Alternative write-off fields: Students may also satisfy the write-off field requirement by choosing courses to suit a specific interest in economics or in a related discipline, subject to the written approval of the Graduate Studies Committee prior to taking the relevant coursework. In recent years course sequences in the Graduate School of Management (Management 275A,B: Capital Markets and Corporate Finance), in the Law School (Contracts; Antitrust), and in the Department of Agricultural Economics (Resource Economics) have been approved as write-off fields. (Because of registration restrictions and differences in the academic calendar, special arrangements must be made to take law courses.)
C. Initiating Thesis Research
The department takes particular interest in helping students initiate thesis research, and several programs are available to students:
Seminar and "brown-bag" attendance is critical to obtaining thesis ideas, maintaining contact with faculty members, and seeing how research presentations are made. Seminars are offered throughout the year in applied microeconomics, economic history, macro/international, and economic history, featuring presentations by faculty, students, and outside speakers. Students are expected to attend one of these seminar series regularly for at least one quarter in their second year and at least two quarters each year thereafter.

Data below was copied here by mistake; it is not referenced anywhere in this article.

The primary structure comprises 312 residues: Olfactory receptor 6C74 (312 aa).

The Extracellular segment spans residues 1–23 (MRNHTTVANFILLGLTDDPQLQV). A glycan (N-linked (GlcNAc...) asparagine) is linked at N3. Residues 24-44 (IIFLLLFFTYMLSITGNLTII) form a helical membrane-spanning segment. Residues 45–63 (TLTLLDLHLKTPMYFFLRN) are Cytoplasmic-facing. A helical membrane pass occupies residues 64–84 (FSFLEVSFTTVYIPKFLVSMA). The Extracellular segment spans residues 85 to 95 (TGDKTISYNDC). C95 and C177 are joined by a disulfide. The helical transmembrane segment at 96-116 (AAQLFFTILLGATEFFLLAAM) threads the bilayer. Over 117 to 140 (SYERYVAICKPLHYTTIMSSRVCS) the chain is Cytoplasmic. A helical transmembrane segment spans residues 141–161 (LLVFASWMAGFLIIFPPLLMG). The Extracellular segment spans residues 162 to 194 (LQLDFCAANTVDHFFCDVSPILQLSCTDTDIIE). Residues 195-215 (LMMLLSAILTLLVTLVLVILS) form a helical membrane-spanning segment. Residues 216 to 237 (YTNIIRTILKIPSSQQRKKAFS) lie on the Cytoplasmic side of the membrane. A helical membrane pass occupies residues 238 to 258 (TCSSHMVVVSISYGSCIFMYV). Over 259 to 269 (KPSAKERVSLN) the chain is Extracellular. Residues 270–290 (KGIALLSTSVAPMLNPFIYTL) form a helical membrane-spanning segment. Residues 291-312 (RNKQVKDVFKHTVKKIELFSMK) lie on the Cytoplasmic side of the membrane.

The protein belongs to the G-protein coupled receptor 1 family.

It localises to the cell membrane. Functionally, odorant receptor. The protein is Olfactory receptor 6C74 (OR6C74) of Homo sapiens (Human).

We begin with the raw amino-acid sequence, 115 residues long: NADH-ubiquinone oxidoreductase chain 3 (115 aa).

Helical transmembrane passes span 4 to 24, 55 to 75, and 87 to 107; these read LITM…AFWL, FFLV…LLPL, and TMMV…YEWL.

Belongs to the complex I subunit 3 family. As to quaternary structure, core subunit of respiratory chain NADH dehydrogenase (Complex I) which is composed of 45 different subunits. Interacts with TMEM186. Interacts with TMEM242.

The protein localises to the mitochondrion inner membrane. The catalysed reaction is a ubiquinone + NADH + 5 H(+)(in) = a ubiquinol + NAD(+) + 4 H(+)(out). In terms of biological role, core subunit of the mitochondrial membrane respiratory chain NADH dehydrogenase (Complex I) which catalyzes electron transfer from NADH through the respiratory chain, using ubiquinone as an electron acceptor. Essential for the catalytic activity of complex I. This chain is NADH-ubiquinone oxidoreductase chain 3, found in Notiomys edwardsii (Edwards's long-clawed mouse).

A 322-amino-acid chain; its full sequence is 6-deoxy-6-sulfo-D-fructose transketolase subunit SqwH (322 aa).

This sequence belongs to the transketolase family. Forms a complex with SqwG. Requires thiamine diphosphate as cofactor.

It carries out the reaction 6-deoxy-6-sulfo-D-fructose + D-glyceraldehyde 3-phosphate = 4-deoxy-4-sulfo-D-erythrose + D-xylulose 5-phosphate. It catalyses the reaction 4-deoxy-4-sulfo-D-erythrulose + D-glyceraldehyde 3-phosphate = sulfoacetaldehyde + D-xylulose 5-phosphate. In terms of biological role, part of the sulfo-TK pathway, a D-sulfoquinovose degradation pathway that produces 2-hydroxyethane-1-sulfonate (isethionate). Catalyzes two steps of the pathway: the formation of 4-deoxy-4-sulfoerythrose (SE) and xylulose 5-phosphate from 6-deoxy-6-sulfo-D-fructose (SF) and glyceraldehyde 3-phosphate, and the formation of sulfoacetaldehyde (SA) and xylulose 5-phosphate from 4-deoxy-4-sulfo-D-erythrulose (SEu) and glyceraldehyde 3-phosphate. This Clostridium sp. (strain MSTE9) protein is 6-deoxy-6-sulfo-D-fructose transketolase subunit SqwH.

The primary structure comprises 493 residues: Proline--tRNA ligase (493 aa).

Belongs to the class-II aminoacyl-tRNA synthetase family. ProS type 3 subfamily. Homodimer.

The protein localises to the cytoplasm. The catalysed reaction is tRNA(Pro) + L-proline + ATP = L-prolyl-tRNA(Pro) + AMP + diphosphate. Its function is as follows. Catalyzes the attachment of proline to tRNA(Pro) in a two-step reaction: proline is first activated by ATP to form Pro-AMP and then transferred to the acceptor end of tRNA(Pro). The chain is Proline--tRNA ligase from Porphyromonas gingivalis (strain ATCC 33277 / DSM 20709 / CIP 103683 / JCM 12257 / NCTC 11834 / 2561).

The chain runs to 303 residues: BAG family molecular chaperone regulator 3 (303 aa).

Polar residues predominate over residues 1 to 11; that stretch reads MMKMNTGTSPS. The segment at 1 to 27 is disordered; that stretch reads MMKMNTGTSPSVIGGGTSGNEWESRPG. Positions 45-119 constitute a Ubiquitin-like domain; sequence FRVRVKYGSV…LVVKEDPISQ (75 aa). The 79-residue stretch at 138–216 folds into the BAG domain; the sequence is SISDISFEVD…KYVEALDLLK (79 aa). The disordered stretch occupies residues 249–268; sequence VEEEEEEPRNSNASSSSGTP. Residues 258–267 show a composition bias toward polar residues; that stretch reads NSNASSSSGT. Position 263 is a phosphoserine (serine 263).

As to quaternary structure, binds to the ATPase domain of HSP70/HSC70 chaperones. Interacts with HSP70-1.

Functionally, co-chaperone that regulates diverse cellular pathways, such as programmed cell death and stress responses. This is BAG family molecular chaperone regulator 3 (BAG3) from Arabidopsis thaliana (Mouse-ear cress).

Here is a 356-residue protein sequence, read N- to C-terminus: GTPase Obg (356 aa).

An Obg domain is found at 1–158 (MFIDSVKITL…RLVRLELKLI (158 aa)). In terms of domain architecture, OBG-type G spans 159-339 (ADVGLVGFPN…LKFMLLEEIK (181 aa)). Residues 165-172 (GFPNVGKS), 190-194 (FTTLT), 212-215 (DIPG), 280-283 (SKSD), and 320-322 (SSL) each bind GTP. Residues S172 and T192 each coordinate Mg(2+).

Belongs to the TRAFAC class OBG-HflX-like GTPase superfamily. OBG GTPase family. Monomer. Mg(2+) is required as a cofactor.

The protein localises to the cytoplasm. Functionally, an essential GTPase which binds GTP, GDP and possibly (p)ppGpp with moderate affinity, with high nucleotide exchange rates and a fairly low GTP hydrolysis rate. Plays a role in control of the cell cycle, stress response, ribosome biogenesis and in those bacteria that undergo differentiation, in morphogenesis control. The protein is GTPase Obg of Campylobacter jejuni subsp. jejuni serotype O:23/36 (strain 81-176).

In addition, graduate students organize the Summer In Davis Economic Workshop ("SIDECOW"), providing an additional forum for discussing ongoing research.
An interim adviser will assist the student in formulating a research agenda, preparing for seminar or workshop presentations, and writing the thesis prospectus. The Interim Adviser need not necessarily serve later on the thesis committee, and a new Interim Adviser may be substituted if the direction of the student’s research changes. Each student should select an Interim Adviser no later than the January 15 following completion of the last prelim. Students finding it difficult to select an Interim Adviser should consult with the graduate program chair for assistance.
Seminar and workshop presentations are excellent ways to receive feedback and to gain experience in making presentations. As thesis research develops, the student should schedule a presentation in the appropriate seminar series. Each student is required to make at least one presentation (generally on thesis research) prior to the oral exam. Normally this presentation is made by the middle of the fourth year.
D. The Oral Qualifying Examination and Advancement to Candidacy
The thesis prospectus: The Interim Adviser helps the student prepare the thesis prospectus, which includes (1) a clear exposition of the problem, including a statement of what is new in the proposed research, (2) an indication that the student has read the literature enough to know whether the proposal is really new, and what significant problems are likely to be encountered, (3) a discussion of the relevant methodologies, and (4) a confirmation of the availability of usable data (if relevant). The prospectus is not a thesis; it should be presented early in the course of the research.